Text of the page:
Henry Fonda is perfectly cast as the financially struggling nightclub musician who is mistakenly identified as a robber when he attempts to cash in his wife's life-insurance policy to pay for her much-needed dental work. Vera Miles is equally superb as the suffering wife, who ultimately cracks under the pressure of her husband's wrongful accusation and the drawn-out process of proving his innocence. Through all of this, Hitchcock pays close attention to the mundane details of police procedure, intensifying Fonda's desperation and the narrative tension that was Hitchcock's directorial trademark. As it happens, the strict adherence to factual detail--no matter how absurd or incredible--also renders The Wrong Man somewhat weaker than Hitchcock's classic plots, since in this case truth is decidedly stranger than fiction. Nevertheless, this is still a riveting film that fits quite nicely alongside Hitchcock's better-known films of the 1950s. (Interesting trivia: Miles--who would later appear in Psycho, was Hitchcock's first choice for the Kim Novak role in Vertigo, and Hitchcock was vocally annoyed when Miles's pregnancy prevented her from taking the role that could have made her a star.) --Jeff Shannon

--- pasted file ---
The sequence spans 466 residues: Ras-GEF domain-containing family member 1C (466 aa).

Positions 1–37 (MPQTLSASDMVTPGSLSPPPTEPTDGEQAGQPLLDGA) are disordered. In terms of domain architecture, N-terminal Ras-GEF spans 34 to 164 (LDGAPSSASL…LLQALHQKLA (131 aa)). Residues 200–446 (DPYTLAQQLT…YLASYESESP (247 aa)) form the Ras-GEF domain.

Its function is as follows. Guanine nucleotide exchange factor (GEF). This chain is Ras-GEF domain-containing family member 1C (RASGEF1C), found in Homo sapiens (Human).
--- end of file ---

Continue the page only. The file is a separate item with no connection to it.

With Fonda's superb low key style you will find he isnt acting at all.. he IS Manny Balestrero !. Fonda's inner rage is completely under control..and one wonders if it will ever explode..this fact sets up the tense drama to a breaking point.
The emotional breaking point is visited on his wife played by Vera Miles. The films plot has overtones of another film called " Call Northside 777" with the Police on one side and the rest of the characters on the other.
One of a kind film experience !